He was around the corner before my brain processed the words. Before I could form the question that followed the receipt.
Hadn’t stepped up to bat? Meaning … he hadn’t even been interested? Or … was that heart-stopping moment just a scratch at the surface of what Chase Stern could unleash?
It was probably good he left. I didn’t think anything positive would come from a further explanation.
That night, the game was cancelled, and I went back to the hotel, my uniform still wet, my mind still wound.When I closed my eyes in bed, all I could see was his stare, and all I could smell was the phantom scent of his cologne.
What do you want people to take away from reading this book?
I always write for enjoyment. I want the reader to have a few hours of escape – to dive into this world of sex and summer baseball, I want them to stay up late reading and burn through pages because they have to see what comes next. If I can accomplish that, I’m happy.
What are you currently working on? What other releases do you have planned for 2016?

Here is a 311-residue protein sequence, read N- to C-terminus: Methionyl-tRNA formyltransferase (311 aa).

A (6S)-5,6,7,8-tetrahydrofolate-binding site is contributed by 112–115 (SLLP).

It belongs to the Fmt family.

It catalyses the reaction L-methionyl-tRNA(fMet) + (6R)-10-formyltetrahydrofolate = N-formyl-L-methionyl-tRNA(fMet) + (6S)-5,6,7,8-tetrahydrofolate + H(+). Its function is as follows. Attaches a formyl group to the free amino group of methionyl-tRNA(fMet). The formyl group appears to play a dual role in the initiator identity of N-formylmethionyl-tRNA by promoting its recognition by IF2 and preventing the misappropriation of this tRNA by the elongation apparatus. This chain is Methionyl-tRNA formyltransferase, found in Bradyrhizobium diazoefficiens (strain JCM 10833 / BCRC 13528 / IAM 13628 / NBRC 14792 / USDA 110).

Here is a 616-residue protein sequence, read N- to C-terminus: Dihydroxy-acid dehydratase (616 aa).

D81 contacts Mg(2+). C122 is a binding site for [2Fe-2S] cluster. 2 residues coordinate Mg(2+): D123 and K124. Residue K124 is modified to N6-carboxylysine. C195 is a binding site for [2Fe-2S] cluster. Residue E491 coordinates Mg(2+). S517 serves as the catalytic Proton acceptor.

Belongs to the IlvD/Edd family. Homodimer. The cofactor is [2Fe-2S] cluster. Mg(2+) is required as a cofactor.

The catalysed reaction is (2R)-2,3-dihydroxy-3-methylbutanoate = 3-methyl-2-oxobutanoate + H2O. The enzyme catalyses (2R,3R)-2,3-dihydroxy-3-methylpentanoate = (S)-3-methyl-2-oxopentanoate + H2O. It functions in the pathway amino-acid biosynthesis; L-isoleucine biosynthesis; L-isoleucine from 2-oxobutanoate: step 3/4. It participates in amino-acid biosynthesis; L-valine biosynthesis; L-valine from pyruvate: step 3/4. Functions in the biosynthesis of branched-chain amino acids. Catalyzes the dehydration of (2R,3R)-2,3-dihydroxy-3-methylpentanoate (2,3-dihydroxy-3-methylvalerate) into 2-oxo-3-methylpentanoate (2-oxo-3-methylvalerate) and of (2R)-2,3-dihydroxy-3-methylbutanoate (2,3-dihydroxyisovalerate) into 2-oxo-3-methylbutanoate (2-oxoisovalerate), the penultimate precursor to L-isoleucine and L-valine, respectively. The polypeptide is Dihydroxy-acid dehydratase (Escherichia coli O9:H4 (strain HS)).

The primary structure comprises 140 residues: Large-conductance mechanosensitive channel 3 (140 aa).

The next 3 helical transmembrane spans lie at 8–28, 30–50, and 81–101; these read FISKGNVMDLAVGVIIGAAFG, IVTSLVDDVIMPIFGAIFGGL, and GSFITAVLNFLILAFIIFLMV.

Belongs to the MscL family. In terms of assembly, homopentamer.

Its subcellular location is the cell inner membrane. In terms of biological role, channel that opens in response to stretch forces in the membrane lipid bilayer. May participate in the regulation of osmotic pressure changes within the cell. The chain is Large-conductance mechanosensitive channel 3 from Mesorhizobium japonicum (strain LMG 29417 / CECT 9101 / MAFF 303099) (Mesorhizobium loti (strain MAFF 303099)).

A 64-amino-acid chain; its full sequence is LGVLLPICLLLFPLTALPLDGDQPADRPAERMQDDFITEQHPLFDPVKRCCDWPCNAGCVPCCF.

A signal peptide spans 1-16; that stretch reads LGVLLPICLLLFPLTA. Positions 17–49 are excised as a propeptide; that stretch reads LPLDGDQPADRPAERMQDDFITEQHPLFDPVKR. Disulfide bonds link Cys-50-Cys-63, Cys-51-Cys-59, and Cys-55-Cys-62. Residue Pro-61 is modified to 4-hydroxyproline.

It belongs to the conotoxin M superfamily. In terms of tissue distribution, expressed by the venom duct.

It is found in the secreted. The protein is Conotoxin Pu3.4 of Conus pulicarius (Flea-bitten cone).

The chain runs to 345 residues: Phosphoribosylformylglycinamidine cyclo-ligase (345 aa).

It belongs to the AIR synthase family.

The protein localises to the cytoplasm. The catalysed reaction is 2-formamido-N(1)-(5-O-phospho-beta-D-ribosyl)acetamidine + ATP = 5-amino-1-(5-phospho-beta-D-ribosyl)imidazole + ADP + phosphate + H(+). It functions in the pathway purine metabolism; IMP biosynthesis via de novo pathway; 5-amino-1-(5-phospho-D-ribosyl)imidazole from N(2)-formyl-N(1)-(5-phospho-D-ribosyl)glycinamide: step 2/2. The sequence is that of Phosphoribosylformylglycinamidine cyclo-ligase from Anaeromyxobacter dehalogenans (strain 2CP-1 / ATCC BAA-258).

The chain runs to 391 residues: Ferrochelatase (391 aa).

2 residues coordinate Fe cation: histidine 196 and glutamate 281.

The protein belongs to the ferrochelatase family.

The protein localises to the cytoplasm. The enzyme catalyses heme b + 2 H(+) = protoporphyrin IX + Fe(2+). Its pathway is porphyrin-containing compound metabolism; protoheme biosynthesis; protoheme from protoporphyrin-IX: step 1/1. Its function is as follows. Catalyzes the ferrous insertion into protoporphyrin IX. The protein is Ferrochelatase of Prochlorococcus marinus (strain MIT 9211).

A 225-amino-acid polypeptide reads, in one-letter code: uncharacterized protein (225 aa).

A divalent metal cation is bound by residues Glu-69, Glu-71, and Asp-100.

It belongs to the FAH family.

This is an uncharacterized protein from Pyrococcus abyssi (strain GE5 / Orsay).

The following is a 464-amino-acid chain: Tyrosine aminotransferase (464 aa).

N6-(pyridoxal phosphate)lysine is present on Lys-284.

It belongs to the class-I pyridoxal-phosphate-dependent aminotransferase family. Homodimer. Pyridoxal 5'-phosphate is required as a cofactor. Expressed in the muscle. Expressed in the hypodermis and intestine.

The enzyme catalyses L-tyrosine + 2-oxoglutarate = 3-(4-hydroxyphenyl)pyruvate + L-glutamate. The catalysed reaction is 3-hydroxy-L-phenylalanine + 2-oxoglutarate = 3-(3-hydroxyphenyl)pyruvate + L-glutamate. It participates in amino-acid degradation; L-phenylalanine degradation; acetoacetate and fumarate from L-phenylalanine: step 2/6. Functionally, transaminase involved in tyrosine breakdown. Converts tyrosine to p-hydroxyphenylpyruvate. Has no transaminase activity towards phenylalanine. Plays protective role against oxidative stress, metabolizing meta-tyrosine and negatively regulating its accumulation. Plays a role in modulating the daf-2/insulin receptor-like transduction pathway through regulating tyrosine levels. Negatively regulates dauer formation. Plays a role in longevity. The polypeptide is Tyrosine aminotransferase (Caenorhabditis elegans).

I’m working on a pet project of sorts right now. It’s not a novel, it’s something else. I can’t share it yet, but my newsletter subscribers (nextnovel.com) will get the news first. After Moonshot, I’m not really sure what I want to write next. I’m sort of clearing my mind right now–in a few weeks I’ll dive back into writing mode.
Thanks for blogging at HJ!
Giveaway: 2 Print copies of MOONSHOT by Alessandra Torre
To enter Giveaway: Please complete the Rafflecopter form and Post a comment to this Q: I’ve written in a lot of different genres: erotic romance, erotic suspense, contemporary romance, and now a sports romance/suspense. What is your favorite genre to read in?
Excerpt from Moonshot:
Maybe it was because I’d skipped lunch. Or maybe it was because Forte had left his gold chain at the hotel and I had to get a driver to take me there, then back, missing batting practice, all so he could put that nasty thing around his neck and still error. It hadn’t been ‘right on the dresser’ like he’d said. It’d been in the shower, coiled up next to a used bar of soap with various old man hairs stuck in it.
Whether it was due to hunger, or Forte’s errand, I was grouchy. We were also down by two, which made me jittery, my palms sweating as I hung off the dugout and watched Fernandez whiff.
His voice was low, but I heard it, pushing off the fence and turning to Chase. He sat on the metal bench, his hat pushed back on his head, one hand rubbing at his mouth.
I said nothing, just raised an eyebrow.
He lifted his chin, nodding his head back. “A few rows up, the brunette in the tight red shirt.”
I fought to keep my expression level. “Yeah?”
“Get her number.”